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Soldiers of Fortune

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Album Review

Soldiers of Fortune was the last record by the Outlaws that could actually be called an "Outlaws" album. The disc was issued in 1986, three years after the band left Arista, in the wake of huge chart and sales successes a few years earlier by .38 Special, which wed FM radio pop, that '80s keyboard sound, and Southern rock in a winning formula. Given that and the way this record sounds, the title of the album is perhaps more telling of the band's motivation than it is an aesthetic choice. Guitarist Henry Paul returned to the Florida band's fold for this outing, restoring the three-guitar front line that leader Hughie Thomasson favored. But for all the restraint presented here, it hardly mattered. Drum programs abound, as do synthesizers, but nonetheless there is something very compelling about this record. Its feel is utterly nocturnal. It's slick, polished, and holds only a ghostly resemblance to the Outlaws of old. There are no roaring jams and no wrangling, knife-edged guitars — only those spooky, out-of-the-murky-soil melodies that were the band's trademark. There are beautiful songs here, like the opening "One Last Ride," with its shimmering warm synth lines and elasticized guitars and vocals by Jon Butcher. The title track was crafted to hit the same mark that .38 Special's "Caught Up in You" and "Hang On Loosely" were, with its nearly chanted choruses, smooth guitar riffs with just a hint of Southern rock sting, and a hook to die for. "The Night Cries," for all of its Southern flair, still could have been written and produced by Lindsey Buckingham. "Cold Harbor" reflects Paul's gift for writing narrative pop songs and weaving beautiful acoustic guitars through his tomes. "Saved By the Bell" is another tune sculpted in the "Soldiers of Fortune" mold. Only "Just the Way I Like It," "Lady Luck," and (to a lesser extent) "The Outlaw" revel in an '80s form of Southern boogie rock, but even these are textured gloriously. Sonically, this album sounds dated, but musically it's the true space oddity in the Outlaws' catalog, and deserves both a listen and a berth just for that.

Customer Reviews

hell yeah!

This is easily the most underrared album ever. I've heard it a million times off a cassette my dad has, but now that the cassete's old and worn, seeing this album on itunes is a godsend. Some of the songs are OK but basically it's the classic outlaws putting in synths like .38 special and fitting a few songs into the heavier 80's vibe. Cold Harbor is brobably Henry Paul's best songwriting, one last ride has that classic highway ballad sound... and so is the night cries. Saved by the bell is a bit of a let down, but the rest of the songs are fun and upbeat and make you wonder why the 80's were so bad for southern rock... music like this is easily on par with Iron Maiden and Aerosmith without loosing any southern rock grandeur (wether or not you like those bands, I'm just using a bit of a reference point) Give the album a try.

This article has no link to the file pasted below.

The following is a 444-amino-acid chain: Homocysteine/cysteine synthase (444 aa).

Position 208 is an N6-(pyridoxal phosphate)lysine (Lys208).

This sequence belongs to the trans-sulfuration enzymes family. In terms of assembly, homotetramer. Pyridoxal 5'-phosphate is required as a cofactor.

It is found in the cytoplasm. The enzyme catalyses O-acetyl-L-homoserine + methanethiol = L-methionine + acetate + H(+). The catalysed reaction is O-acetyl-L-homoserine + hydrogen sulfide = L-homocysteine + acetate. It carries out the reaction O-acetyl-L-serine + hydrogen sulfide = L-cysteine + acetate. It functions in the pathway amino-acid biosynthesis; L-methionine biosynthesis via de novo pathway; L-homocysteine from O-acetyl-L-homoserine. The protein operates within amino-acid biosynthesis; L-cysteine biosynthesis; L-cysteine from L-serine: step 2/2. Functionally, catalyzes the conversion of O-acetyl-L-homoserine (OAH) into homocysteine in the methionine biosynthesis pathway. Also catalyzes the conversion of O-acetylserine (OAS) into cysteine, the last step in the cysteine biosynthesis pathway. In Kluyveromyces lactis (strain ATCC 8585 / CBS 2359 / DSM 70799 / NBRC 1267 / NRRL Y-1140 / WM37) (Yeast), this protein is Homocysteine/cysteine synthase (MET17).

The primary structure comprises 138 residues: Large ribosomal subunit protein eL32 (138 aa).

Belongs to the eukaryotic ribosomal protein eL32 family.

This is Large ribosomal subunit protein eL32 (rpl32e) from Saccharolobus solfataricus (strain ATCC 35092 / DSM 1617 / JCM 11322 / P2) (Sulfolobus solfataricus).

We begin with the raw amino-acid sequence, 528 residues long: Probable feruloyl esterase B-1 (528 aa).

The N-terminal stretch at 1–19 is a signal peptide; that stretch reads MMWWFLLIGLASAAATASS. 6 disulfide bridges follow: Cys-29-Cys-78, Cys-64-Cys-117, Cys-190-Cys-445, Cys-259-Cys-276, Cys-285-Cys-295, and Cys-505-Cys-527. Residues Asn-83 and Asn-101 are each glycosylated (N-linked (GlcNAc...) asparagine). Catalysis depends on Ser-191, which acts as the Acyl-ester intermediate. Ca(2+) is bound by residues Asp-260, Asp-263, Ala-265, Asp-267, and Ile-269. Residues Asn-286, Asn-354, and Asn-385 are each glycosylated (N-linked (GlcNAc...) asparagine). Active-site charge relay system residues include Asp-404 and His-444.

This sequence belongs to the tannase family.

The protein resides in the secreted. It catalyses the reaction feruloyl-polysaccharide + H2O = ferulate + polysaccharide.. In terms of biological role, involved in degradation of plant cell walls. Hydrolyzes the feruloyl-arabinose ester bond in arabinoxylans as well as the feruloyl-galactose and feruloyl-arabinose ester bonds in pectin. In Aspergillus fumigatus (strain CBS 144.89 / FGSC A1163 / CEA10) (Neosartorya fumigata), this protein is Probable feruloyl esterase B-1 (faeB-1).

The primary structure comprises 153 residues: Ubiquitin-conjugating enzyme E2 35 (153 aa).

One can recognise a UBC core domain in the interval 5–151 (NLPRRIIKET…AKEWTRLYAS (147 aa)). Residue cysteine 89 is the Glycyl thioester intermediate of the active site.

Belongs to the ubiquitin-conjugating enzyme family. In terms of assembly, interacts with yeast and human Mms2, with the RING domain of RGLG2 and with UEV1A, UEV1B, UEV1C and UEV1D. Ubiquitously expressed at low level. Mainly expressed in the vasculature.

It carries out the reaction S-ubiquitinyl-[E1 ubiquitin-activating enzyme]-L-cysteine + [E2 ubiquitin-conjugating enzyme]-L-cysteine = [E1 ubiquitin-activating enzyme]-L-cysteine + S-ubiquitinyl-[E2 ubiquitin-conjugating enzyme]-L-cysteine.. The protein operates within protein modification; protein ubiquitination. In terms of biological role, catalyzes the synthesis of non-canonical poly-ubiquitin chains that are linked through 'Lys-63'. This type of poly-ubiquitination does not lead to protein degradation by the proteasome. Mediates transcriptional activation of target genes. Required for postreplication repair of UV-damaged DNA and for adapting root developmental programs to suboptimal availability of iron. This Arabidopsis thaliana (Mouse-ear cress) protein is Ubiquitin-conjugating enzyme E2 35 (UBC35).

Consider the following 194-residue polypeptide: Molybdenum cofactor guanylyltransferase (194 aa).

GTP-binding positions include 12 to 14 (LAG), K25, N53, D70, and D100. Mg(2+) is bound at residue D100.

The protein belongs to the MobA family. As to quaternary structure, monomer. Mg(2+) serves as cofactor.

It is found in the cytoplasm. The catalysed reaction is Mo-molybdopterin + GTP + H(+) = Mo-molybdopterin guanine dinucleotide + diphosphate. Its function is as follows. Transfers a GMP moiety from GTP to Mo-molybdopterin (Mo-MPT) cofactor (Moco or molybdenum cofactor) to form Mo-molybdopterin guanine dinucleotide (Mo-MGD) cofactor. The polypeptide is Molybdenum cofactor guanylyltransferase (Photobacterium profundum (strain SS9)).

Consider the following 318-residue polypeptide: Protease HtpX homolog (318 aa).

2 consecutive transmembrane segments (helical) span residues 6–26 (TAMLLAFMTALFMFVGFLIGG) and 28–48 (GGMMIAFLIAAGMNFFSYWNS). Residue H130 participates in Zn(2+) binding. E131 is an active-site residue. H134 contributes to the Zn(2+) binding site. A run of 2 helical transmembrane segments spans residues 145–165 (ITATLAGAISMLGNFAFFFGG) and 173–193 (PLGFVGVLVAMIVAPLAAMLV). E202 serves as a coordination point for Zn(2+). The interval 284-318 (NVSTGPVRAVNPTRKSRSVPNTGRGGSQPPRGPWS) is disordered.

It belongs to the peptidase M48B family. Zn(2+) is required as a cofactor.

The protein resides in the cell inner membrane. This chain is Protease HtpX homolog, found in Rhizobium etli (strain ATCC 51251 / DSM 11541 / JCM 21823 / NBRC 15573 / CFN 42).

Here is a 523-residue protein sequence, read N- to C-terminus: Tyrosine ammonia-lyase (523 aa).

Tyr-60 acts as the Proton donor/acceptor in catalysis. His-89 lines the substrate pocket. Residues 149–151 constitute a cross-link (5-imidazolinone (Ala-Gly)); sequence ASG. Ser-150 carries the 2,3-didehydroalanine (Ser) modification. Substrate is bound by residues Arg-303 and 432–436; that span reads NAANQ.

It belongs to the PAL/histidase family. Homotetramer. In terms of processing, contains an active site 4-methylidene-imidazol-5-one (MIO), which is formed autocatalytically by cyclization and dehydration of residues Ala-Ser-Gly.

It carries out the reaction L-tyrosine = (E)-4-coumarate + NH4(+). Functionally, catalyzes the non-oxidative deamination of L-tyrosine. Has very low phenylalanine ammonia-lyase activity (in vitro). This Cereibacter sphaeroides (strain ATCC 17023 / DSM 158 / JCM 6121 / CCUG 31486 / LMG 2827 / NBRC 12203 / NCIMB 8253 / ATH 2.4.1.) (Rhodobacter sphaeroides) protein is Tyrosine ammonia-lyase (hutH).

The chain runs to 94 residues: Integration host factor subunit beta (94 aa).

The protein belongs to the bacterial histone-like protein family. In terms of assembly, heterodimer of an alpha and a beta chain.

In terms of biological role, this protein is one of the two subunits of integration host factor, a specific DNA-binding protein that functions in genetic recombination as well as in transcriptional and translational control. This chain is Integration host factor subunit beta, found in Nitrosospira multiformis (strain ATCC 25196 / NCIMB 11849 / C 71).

The outlaws soldiers of fortune

I found it at last ! back in the service a buddy from he south turned me on to them. we were in Belguim on remote duty,and both loved civil war history. cold harbor will bring chills to you when ya hear it. great album over all ! I have missed it for over 25 years now. but once again have it a good addition to any soutnren rock lover out there


i'm 30 years old and grew up with southern rock, i have been trying to find southern rock albums on i tunes and it is so exciting to have access to them, cant take my dad's albums he'd kill me. hopefully i-tunes will continue to locate these rarer gems and make them available. a suggestion- i still need The Hard Way by Point Blank, Thanks!


Formed: 1967 in Tampa, FL

Genre: Rock

Years Active: '60s, '70s, '80s, '90s, '00s, '10s

Southern rock unit the Outlaws were formed in Tampa, Florida, in 1972 by singers/guitarists Hughie Thomasson and Henry Paul, bassist Frank O'Keefe, and drummer Monte Yoho. With the 1973 addition of guitarist Billy Jones, the lineup was complete, and after a year of intense touring the band became the first act signed to Arista under Clive Davis; the Outlaws' self-titled 1975 album spotlighted their Eagles-influenced harmonies and Allman Brothers-like guitar attack, yielding the Top 40 hit "There...
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